Russia travel information, including maps of Russia, food, drink and where to stay in Russia plus the best time to travel in Russia
Moscow, home to fairytale pepper-pot churches, Red Square, Lenin’s tomb and some serious nightlife is an obvious pull. So too is St Petersburg; its Heritage Museum is an embarrassment of riches that will have you wandering open-mouthed from one masterpiece to another.
Away from the big cities is the real Russia. Relax in the spa town of Pyatigorsk in the Caucasus Mountains, go rafting or Skiing in Siberia or play some real-life ‘Risk’ in Kamchatka: it’s famous for extreme sports.
If you’re buying caviar to take home, look for the label CITES (Convention on International Trade in Endangered Species), an international trade-control to reduce sturgeon poaching.
Russians have notoriously sharp elbows in queues or at bus or train stations; sharpen your own or let it slide.
Many smaller towns have their own airport but be aware that facilities are often extremely limited.
June and September are popular times to visit Russia.
July and August are the hottest months but can be rainy.
Avoid late October and March/April when the snow can be slushy rather than picturesque.
Russian winters are bone-chillingly cold but quite beautiful.
Sheremetyevo-2 (28km from Moscow), Domodedovo (22km from Moscow), Pulkovo 2 (17km from St Petersburg). Many other cities also have international flights.
Russia is massive but is blessed with an excellent train and internal flight network. River cruises or scheduled river passenger boats are also good options for getting around. Long distance buses serve areas not covered by the trains. Driving can be hairy.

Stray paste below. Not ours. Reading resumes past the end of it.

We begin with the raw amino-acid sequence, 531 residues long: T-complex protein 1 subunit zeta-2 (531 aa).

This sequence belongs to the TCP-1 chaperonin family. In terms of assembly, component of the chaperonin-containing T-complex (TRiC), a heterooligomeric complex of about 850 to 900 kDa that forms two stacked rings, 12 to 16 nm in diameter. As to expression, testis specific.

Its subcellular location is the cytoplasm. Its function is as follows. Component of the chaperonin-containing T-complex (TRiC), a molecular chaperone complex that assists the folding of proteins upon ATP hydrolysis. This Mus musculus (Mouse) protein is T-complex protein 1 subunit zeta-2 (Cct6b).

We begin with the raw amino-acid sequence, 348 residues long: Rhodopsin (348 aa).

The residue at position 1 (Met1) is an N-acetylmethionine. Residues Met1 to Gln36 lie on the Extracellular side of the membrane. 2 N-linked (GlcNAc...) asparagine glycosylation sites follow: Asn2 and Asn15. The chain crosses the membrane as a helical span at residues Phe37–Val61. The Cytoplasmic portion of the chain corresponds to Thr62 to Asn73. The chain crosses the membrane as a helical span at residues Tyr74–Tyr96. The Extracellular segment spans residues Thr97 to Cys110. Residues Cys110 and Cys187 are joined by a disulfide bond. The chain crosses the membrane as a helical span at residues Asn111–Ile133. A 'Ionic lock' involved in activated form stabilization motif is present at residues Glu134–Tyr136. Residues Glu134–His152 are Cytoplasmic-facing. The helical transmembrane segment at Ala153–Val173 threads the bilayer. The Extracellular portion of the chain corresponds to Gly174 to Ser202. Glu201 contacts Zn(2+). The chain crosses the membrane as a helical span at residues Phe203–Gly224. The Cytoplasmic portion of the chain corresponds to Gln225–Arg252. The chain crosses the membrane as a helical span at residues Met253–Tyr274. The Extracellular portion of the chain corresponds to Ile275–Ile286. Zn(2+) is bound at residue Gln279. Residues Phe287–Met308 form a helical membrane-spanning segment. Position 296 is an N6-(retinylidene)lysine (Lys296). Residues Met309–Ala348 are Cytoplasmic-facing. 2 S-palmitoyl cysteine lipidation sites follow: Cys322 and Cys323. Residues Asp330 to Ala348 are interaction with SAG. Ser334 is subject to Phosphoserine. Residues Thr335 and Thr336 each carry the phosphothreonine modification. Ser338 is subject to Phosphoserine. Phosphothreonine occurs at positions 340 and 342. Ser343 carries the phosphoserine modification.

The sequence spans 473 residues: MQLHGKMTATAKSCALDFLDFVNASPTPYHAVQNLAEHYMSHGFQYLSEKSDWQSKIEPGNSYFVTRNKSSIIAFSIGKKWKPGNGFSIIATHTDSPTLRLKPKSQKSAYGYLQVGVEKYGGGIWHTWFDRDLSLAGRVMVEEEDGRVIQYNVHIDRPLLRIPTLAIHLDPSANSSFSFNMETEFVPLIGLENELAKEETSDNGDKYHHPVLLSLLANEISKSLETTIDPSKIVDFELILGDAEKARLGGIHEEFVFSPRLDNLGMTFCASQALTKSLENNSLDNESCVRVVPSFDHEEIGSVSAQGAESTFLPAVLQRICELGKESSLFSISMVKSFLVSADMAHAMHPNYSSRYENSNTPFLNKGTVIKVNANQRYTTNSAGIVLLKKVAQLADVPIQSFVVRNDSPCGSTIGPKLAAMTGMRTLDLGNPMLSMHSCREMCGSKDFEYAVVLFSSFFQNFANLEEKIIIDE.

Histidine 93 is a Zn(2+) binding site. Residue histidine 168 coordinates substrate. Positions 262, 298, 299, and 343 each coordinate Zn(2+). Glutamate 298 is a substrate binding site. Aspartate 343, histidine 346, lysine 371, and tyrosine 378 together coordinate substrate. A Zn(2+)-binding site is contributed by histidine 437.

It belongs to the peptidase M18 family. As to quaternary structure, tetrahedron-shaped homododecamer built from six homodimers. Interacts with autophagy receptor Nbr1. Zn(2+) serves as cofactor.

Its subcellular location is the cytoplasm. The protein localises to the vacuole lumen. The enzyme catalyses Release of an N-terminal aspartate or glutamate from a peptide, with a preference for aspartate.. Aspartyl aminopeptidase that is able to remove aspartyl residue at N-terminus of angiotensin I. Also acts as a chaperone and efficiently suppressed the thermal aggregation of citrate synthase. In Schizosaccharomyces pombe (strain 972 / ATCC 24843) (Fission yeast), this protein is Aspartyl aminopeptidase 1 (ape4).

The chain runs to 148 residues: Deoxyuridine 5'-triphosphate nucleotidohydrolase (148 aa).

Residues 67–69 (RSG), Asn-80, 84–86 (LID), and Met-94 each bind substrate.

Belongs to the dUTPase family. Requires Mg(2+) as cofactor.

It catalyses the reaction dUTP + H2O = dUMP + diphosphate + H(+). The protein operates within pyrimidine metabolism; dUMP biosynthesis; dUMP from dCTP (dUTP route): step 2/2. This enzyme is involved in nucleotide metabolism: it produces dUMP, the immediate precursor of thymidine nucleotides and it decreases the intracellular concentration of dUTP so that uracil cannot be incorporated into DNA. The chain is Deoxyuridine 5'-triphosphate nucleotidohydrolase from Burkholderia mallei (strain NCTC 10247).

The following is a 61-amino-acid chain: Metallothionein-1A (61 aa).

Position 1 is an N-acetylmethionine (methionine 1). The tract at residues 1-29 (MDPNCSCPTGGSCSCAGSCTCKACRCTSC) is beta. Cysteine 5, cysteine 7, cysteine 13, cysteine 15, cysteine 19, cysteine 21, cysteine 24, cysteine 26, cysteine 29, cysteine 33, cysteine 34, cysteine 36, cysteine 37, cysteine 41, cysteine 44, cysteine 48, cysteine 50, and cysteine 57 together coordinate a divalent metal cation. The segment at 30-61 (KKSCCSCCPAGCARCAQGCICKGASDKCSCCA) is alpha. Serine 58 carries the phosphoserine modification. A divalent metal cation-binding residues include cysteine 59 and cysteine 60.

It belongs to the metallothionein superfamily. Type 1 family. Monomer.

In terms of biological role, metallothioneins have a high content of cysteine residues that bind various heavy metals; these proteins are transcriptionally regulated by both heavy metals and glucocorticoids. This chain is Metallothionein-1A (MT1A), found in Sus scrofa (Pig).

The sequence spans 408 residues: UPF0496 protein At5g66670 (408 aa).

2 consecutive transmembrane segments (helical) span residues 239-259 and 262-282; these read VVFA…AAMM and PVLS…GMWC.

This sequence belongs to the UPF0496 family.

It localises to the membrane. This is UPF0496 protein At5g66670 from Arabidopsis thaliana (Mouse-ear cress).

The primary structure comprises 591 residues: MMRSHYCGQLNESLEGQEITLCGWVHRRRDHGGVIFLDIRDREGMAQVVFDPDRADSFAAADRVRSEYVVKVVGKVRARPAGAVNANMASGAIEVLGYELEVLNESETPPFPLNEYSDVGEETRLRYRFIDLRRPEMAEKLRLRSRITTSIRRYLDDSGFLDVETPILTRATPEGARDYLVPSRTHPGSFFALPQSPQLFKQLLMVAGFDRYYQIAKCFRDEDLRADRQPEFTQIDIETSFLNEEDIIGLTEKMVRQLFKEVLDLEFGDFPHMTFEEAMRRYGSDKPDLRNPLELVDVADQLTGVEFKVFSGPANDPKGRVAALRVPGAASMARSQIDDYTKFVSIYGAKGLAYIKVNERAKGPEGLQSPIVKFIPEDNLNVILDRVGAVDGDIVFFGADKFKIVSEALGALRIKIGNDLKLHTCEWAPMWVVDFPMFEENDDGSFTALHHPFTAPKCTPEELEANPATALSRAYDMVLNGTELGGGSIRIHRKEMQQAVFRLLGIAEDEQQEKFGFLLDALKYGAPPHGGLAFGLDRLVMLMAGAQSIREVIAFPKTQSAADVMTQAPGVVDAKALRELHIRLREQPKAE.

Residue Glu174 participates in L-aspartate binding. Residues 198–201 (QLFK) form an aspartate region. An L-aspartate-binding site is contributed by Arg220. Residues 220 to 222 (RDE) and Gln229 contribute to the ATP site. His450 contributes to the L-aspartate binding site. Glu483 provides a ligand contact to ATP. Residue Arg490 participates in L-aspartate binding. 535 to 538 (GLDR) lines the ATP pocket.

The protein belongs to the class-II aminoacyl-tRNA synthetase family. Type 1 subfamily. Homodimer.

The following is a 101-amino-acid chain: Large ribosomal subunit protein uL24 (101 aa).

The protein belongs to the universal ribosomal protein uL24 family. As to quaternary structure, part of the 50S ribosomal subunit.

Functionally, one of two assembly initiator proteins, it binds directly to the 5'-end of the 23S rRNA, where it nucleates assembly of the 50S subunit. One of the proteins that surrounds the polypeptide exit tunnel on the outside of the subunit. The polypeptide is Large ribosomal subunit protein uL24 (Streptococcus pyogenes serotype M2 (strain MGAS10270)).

Russia has everything from 5 star palaces, ghastly Soviet-era concrete mega-hotels to friendly homestays and cheap crashpads.
Organised campsites are rare but wild camping is usually allowed. For something different, try staying in a turbaza – a basic Russian style holiday camp with outdoor activities thrown in.
Soups, salads, nibbles, nutty breads, calorific main courses and sugary desserts are all on offer in Russia – slimming it’s not. Look for the colourful and warming borsch (beetroot soup), exquisite caviar, zharkoye (hotpot) and pelmeni (Russian-style filled dumplings). Vegetarians should note that borsch is often made with beef stock.
Drinking is a national pastime in Russia. Look for different types of vodka like starka (apple and pear leaves) or pertsovka (pepper).
See your GP about vaccinations before you travel: tickborne encephalitis is a problem in rural Russia during the summer.
Pick-pocketing is a big problem in cities and bus stations and watch for groups of children who have been known to surround foreigners and take what they can get. Check with the FCO before travelling for the latest advice about danger zones.
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